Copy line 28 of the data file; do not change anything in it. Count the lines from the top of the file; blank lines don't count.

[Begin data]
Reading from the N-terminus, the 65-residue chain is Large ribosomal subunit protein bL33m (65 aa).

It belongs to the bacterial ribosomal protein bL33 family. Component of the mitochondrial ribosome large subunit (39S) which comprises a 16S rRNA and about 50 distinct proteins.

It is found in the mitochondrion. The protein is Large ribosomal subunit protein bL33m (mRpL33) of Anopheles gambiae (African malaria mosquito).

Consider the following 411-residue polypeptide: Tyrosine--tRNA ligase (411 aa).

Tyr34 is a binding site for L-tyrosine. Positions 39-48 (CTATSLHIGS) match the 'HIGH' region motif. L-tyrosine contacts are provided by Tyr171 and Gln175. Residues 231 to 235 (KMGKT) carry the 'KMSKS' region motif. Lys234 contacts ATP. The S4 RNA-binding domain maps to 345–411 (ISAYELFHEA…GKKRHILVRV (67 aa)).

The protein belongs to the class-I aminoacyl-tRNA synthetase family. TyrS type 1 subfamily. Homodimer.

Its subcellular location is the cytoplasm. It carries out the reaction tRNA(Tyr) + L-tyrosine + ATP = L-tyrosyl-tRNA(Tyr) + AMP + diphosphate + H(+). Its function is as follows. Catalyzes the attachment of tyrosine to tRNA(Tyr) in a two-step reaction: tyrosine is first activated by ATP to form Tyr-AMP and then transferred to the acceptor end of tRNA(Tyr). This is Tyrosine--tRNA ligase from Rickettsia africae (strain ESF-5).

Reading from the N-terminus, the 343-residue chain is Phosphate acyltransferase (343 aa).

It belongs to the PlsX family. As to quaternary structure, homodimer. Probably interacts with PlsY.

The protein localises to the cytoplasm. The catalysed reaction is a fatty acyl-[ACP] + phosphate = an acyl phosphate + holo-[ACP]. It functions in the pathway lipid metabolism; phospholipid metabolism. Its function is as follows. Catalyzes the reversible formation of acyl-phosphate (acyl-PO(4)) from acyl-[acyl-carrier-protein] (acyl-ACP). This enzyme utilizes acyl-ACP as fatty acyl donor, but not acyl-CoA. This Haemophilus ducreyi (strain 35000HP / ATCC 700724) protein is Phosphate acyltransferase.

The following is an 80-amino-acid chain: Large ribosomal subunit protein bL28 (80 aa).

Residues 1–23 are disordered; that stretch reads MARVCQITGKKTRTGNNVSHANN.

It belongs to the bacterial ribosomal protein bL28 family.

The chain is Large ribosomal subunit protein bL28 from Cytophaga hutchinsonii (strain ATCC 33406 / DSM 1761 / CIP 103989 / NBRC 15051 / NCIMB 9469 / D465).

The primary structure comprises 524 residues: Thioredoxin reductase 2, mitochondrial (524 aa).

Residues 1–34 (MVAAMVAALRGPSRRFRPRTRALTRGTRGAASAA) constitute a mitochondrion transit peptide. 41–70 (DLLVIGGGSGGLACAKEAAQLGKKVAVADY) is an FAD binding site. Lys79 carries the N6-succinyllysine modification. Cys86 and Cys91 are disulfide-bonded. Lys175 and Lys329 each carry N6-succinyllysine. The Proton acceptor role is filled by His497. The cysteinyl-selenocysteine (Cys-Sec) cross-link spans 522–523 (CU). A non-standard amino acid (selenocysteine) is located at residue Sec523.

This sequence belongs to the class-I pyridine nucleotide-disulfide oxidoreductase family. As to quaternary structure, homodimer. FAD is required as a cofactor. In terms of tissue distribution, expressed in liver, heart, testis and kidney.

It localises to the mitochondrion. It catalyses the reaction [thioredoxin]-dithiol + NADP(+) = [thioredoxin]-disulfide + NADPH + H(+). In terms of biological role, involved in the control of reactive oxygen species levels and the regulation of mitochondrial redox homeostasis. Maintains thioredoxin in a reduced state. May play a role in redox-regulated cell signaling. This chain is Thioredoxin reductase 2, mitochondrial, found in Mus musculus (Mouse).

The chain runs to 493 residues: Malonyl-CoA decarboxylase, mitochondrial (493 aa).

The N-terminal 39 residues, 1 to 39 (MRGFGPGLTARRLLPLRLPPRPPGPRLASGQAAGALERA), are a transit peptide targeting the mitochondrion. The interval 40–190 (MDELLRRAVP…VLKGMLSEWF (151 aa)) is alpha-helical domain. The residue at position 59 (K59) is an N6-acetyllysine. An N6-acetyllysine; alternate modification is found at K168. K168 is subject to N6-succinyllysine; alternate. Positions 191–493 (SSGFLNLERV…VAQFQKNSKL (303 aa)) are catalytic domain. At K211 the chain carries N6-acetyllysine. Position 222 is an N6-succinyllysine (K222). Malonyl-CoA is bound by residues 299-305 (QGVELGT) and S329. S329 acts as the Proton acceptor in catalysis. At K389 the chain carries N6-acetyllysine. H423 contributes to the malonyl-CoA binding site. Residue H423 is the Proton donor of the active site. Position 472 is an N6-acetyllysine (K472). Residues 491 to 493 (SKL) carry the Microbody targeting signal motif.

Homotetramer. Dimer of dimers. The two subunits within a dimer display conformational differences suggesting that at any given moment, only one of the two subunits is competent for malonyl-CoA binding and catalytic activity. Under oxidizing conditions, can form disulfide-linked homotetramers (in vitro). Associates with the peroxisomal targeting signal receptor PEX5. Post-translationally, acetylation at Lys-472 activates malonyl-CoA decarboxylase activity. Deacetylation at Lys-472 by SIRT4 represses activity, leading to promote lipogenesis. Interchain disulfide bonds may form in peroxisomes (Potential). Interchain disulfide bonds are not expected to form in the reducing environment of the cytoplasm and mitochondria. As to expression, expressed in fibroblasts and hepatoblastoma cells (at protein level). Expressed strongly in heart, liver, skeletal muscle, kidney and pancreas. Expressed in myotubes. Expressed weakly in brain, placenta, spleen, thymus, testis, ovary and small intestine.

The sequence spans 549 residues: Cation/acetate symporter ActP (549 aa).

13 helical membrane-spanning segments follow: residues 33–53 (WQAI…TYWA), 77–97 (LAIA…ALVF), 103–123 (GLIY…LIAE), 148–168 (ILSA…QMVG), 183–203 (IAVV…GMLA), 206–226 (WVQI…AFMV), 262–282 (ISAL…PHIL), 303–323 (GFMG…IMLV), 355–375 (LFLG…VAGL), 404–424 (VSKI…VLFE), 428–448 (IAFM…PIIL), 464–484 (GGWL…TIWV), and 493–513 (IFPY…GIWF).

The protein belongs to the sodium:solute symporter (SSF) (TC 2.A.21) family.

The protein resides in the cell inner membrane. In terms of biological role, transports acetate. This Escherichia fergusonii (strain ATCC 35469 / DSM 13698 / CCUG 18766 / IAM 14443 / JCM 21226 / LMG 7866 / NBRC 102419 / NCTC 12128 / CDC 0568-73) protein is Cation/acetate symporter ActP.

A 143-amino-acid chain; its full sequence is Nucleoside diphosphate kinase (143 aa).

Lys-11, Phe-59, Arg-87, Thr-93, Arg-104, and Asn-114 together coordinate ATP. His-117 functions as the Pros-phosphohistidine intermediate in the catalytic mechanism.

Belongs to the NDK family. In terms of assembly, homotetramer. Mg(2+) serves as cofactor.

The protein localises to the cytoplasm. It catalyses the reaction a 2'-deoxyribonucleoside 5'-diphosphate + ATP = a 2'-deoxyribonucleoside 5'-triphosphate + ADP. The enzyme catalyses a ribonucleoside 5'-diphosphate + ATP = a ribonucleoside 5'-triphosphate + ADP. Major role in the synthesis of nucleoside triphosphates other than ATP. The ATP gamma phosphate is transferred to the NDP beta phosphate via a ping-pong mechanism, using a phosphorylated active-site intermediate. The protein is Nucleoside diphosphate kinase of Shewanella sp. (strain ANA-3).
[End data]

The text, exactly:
Belongs to the NDK family. In terms of assembly, homotetramer. Mg(2+) serves as cofactor.